Travel association hails EU decision to approve TAP rescue plan

  • Lusa
  • 29 December 2021

The European Union executive said last week that it had approved TAP's restructuring plan and state aid of €2.55 billion, requiring the airline to provide up to 18 slots per day at Lisbon airport.

The Portuguese Association of Travel and Tourism Agencies (APAVT) has welcomed the European Commission’s decision to approve a plan to rescue TAP, Portugal’s national flag carrier, arguing that the country “needs” the airline while stressing that “nothing has been achieved” as it now has to “walk the path” laid out for it.

“It was good news … that gives TAP time and TAP needs time to tread a path and to set a course and the country needs TAP,” the president of APAVT, Pedro Costa Ferreira, told Lusa, recalling that this position of the association is currently known and, “to some extent, out of fashion, difficult to sustain, not very sexy.”

APAVT “knows very well what tourism represents for the Portuguese economy,” for growth and “what is necessary for the Portuguese economy to grow,” he added. “I also know very well the need and dependence that tourism has on TAP itself.”

The European Union executive said last week that it had approved TAP’s restructuring plan and state aid of €2.55 billion, requiring the airline to provide up to 18 slots per day at Lisbon airport.

While “nothing has been achieved, nothing has been done,” Costa Ferreira said, “the news was good” as it allows “TAP’s managers, TAP’s employees and the tourism stakeholders in general to work together to change the norm, to put TAP, once again, at the service of the Portuguese economy and, for once, also put TAP on the path to positive results.”

This “good news”, he added, is “above all for TAP, for Portuguese tourism and for the national economy” but also “because it is not insignificant”, “for the workers that are at TAP, which is a significant number.”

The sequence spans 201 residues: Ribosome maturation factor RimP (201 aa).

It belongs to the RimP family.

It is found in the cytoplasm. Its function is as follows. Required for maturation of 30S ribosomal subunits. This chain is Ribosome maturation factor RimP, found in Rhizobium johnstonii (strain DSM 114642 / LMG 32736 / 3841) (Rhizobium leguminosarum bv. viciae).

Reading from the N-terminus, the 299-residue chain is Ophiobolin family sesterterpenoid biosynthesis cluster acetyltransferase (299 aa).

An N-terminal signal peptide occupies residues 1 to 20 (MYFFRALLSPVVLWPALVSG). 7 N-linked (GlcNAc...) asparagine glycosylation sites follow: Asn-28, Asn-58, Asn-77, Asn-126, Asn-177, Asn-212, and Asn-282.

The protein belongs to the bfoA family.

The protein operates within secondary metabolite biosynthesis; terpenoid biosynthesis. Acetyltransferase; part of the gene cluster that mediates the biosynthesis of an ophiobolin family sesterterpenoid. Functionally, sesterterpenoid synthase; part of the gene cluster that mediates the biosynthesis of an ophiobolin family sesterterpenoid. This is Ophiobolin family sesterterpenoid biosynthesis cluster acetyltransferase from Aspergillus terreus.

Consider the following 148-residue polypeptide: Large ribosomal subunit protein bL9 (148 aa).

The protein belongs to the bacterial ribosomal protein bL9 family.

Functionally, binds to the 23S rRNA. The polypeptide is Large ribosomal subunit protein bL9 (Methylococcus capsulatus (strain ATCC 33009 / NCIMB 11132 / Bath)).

As to whether he agrees with Portugal’s minister for infrastructure, Pedro Nuno Santos, that the authorisation from the European Commission for the TAP fleet to swell to 99 aircraft by the end of the implementation of the restructuring plan, shows that the company will not be a “little TAP” – as the minister put it – Pedro Costa Ferreira said: “I agree that it has been given the tools to not be a ‘little TAP’, it needs to be successful.”

Costa Ferreira said that “it could hardly be any better” and added that the best thing would be “for TAP to take this news and turn it into positive results and a long-term path that is coherent and solid.”

On 21 December, the minister said that the 99 planes was the figure that the government had proposed in its initial draft of the restructuring plan.

“Contrary to what you might think, in Portugal you are not going to get a ‘little TAP’,” Costa Ferreira agreed. “The point-to-point in Lisbon is sustained by the hub [distribution platform for flights between airports]. When people say that TAP doesn’t serve tourism, because the Algarve doesn’t have TAP, they are committing two gross errors: the first, very gross, is to think that tourism in Portugal ‘today for today’ is the Algarve.

“The Algarve is an excellent tourist destination, but tourism in Portugal is much more than the Algarve and, above all, the future growth of tourism in Portugal will come from many places and very little from the Algarve where occupancy rates are very close to 100% in the high season,” he went on. “Therefore, the fact that the Algarve does not have TAP has nothing to do with the fact that TAP does not serve tourism in Portugal. This is the first point.”

The second point, in APAVT’s view, is that “what exists in terms of TAP’s position in the Algarve is exactly what TAP’s position in Lisbon would be” if there were no hub.

“TAP is not in the Algarve because it doesn’t want to be in the Algarve,” he explained. “TAP is not in the Algarve because it doesn’t have a hub in the Algarve and cannot compete point-to-point with low-cost airlines, which it can in Lisbon. Therefore, what we would have is a total abandonment of long-haul routes, in our understanding, and with that what would suffer would be the interior of the country, the Alentejo, the centre of Portugal, the Douro, longer stays, richer tourist markets and those with a greater capacity for tourist spending.”

The approved plan also includes “a package of measures to streamline TAP’s operations and reduce costs” – namely the division of activities between, on the one hand, TAP Air Portugal and its regional unit Portugália, which is to be restructured, and on the other hand the disposal of “non-core assets” such as subsidiaries in activities such as maintenance (in Brazil) and catering and ground handling (provided by TAP subsidiary Groundforce).

The government submitted its restructuring plan for TAP to the European Commission a year ago, and in the meantime has implemented measures that include a reduction in the workforce.